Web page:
Web Tracking and Pixels

Property & Casualty

Web Tracking and Pixels

Website tracking technologies have become the center of attention in privacy litigation, as the plaintiffs’ bar capitalizes on various privacy statutes and tort laws to file class actions, which have often resulted in significant multi-million-dollar settlements. In this two-part series, we explain:

  • Part 1: Pixel tracking overview, related statutes and regulations and how they can be leveraged against companies.
  • Part 2: Settlement value of cases, compliance considerations and potential implications for your cyber coverage.

What Is Pixel Tracking

Pixel tracking is a tactic widely used in advertising and analytics to measure user interactions and monitor online behavior to collect valuable consumer data. It is one of several types of website tracking that companies utilize (e.g., pixels, chatbots, session replay and video tracking). Tracking pixels can provide insight into email opens, page views, impressions, website clicks, sales conversions and other information that gives insight into users’ online activity. Unlike cookies, tracking pixels are not dependent on a browser for functionality and can operate independently to send information directly to web servers. Tracking pixels can provide more data than cookies because they have the ability to follow users across devices and cannot be easily disabled.

Meta Pixels are a retargeting pixel that tracks user activity through cookies to collect data on HTTP headers, button click metrics and user-specific data that is then shared directly with Meta. This data can then be used to create targeted campaigns and deliver personalized messaging. Meta Pixels have become the focus of data privacy litigation, resulting in at least one hundred class-action lawsuits in the past year. In addition to federal and state data privacy regulations, lawsuits allege intrusion upon seclusion, negligent misrepresentation, invasion of privacy, breach of contract, breach of fiduciary duty and more as causes of action.

Privacy Regulations and Litigation

The plaintiffs’ bar relies on several privacy statutes to limit the tracking of individuals’ activity on websites, regardless of the company’s industry. However, there is sensitivity and settlement value in healthcare, which is where these suits originated.

Health Insurance Portability and Accountability Act (HIPAA)

Numerous legal observers have noted that more than 50 class-action lawsuits were filed against hospitals and healthcare systems for HIPAA-related violations associated with pixel tracking in 2022 alone.¹ When a regulated business or entity subject to HIPAA uses pixel tracking technologies developed by a third party on their mobile app or website, such use may result in the collection and/or disclosure of personal health information to the third party. An investigation of healthcare and hospital websites found that 33 out of 100 hospitals in the United States use Meta Pixels on their websites.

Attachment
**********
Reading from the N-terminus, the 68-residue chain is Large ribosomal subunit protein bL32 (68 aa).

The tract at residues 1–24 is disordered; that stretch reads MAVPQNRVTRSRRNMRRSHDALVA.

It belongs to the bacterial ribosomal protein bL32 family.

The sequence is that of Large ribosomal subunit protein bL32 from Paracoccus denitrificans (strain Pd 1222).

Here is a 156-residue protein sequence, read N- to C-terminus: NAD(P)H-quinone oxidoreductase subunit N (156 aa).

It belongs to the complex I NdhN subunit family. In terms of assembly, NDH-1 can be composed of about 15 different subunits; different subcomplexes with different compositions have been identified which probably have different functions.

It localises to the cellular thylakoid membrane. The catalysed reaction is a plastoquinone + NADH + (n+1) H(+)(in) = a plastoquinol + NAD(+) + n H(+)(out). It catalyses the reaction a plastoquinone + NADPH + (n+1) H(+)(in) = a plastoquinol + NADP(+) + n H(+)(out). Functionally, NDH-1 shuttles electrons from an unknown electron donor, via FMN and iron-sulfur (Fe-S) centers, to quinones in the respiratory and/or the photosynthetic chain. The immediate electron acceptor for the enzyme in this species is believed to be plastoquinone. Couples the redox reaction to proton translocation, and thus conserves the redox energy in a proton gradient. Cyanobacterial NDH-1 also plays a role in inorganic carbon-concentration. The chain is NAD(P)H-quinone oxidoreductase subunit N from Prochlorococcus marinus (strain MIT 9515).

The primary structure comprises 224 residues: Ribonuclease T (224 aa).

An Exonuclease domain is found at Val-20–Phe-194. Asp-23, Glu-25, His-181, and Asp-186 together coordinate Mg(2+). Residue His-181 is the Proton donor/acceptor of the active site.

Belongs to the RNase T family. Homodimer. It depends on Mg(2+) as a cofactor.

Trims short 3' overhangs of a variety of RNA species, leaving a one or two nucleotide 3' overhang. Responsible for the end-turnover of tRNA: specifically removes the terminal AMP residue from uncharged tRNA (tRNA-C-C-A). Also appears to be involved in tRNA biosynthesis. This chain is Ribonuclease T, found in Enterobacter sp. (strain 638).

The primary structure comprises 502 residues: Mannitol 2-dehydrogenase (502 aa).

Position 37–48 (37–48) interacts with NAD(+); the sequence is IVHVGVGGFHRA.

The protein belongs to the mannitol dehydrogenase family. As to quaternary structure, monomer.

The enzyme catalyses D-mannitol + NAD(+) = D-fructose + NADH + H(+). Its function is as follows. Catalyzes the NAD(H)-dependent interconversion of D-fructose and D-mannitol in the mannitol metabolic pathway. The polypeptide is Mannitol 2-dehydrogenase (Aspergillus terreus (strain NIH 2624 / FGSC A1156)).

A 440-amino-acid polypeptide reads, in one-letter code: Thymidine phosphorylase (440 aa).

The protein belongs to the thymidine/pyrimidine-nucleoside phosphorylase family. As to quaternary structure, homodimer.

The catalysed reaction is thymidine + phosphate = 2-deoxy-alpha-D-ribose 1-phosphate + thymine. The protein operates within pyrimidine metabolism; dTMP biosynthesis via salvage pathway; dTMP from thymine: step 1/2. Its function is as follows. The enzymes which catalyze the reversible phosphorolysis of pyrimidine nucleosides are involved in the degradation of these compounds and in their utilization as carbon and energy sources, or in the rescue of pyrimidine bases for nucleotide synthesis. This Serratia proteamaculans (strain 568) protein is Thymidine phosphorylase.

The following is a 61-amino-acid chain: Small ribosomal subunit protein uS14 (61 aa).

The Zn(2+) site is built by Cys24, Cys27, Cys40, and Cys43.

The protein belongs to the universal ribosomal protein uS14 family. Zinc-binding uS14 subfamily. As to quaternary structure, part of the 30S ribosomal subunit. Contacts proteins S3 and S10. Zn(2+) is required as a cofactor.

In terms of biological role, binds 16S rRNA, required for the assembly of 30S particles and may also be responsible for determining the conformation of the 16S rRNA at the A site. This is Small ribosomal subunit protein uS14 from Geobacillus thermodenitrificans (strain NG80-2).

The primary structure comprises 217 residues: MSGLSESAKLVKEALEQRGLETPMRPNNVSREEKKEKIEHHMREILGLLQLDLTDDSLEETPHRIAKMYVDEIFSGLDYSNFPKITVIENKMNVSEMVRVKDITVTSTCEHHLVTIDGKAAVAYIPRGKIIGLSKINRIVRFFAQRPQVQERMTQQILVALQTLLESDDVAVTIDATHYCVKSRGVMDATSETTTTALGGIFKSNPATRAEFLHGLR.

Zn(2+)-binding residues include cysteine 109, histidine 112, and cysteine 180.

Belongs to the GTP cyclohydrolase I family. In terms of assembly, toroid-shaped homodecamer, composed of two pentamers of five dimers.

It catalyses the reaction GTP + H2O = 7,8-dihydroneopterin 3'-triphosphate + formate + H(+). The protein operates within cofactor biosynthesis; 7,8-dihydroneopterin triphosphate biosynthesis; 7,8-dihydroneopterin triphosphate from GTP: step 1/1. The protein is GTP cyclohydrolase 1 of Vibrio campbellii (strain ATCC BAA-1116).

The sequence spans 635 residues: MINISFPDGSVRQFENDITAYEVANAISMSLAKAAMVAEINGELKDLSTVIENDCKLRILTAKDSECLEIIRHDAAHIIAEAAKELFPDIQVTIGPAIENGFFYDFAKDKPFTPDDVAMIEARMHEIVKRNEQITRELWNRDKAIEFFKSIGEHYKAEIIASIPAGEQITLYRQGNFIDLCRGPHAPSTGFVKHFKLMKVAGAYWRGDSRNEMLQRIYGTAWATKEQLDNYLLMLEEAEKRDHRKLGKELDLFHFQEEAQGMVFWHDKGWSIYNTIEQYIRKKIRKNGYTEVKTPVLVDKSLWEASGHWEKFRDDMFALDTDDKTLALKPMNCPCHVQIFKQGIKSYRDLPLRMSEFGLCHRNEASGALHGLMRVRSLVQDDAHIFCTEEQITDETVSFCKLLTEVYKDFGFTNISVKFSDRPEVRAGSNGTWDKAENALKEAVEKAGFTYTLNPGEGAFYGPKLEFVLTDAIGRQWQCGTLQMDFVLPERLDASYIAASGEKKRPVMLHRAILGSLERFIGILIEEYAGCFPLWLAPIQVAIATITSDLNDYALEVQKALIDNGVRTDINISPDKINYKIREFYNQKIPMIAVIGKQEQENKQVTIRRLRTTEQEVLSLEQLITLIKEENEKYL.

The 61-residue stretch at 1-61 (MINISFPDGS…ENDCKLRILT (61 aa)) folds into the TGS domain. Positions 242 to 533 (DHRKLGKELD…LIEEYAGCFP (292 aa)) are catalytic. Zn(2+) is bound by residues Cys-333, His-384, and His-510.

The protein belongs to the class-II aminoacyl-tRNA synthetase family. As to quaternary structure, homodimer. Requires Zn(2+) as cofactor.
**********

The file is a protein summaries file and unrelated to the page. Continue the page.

Adding to existing concerns in the healthcare space, in December 2022, the Office for Civil Rights (OCR) of the U.S. Department of Health and Human Services issued a bulletin to give guidance on pixel tracking². The bulletin stated that regulated entities are prohibited from utilizing tracking technologies in a way that would lead to unauthorized disclosures of protected health information to tracking vendors or any other violations of HIPAA rules. The OCR further defined tracking technologies as a script or code on a website or mobile app used to gather information about users as they interact with the website or app (including cookies, tracking pixels, chat functions and any other tool that discloses information about the user to a third party).

Entities subject to HIPAA should conduct an audit of any tracking technologies used on their websites, web applications or mobile apps to determine if they are being used in a manner that complies with HIPAA. If it is discovered that the past or ongoing use of these technologies violates HIPAA, consumer notification may be required.

¹ McKeon, J. (2023, April 27). Data Breach Lawsuits Tied to Tracking Pixel Use On the Rise In Healthcare. HealthITSecurity. https://healthitsecurity.com/

² U.S. Department of Health and Human Services (2022), Use of online tracking technologies by HIPAA covered entities and business associates. HHS.
gov. https://www.hhs.gov/hipaa/for-professionals/privacy/guidance/hipaa-online-tracking/index.html.

Christopher Keegan

Senior Managing Director

Britt Eilhardt

Managing Director

Julia Krzeminski


Miles Crawford